Small wasps could soon be preying on leaf-eating beetles, if an application before the Environmental Protection Authority is approved.
An application to release the wasps has been made by the forestry institute, Scion.
The wasp is a centimetre-long specimen, called Eadya daenerys.
Scion said it was not dangerous to humans but was deadly to the Eucalyptus Tortoise Beetle, or Paropsis charybdis, which ate the leaves of eucalyptus trees, stunting their growth.
At present, the beetles are controlled by aerial spraying of insecticides, at a cost of $1 million to $2.6m a year.
Scion said a biological control of the beetle could restore production losses worth worth $7.2m a year.
The application was supported by the Japanese company, Oji Fibre Solutions, which superseded the old Carter Holt Harvey.
It blends fibre from eucalyptus trees with fibre from radiata pine at its plant at Kinleith, near Tokoroa.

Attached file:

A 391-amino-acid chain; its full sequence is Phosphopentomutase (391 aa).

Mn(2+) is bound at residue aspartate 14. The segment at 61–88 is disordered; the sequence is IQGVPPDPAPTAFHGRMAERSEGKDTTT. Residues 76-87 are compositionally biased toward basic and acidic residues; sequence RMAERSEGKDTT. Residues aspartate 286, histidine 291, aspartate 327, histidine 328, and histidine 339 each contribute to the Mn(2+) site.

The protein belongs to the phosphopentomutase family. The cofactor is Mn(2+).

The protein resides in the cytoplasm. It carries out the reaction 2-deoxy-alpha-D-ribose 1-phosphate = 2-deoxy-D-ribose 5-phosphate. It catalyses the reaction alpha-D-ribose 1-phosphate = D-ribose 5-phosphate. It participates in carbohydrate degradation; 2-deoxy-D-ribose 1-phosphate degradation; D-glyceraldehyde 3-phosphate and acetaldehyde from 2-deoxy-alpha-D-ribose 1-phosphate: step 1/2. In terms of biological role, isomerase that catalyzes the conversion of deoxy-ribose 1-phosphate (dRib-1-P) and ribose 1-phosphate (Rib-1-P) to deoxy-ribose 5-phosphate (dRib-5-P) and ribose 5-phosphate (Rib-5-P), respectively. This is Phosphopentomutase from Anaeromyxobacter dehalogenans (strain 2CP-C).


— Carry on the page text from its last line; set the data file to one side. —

Its products include including millions of soft but robust cartons for storage or export of apples or kiwifruit.
A hearing to consider the application was held by the Environmental Protection Authority on Tuesday.
It was due to wrap up after a day and produce its verdict later.
A Scion executive, Toni Withers, said the wasp killed larvae of the beetle either by stinging them or by laying their eggs inside the body.
But the wasps would not be dangerous to humans - they would live in forests and would never even be seen by most people.
However, the proposal attracted opposition on the grounds that it was another foreign pest when there were arguably too many here already.
One critic was Gerry Te Kapa Coates of Ngai Tahu.
"The proposal introduces a pest, an exotic pest, to deal with an exotic beetle, on an exotic tree, without regard to native species," Mr Coates said.
"There could be a lot of unintended consequences for this, such as increasing the economic worth of eucalyptus at the expense of native trees."
There are over 27,000 hectares of eucalyptus forests in New Zealand at present, and it is hoped there will be 100,000 hectares by 2030.
Besides being used for fibre, the trees provide hard, rot-resistant wood for poles and posts in the ground, and can be used for flooring in houses.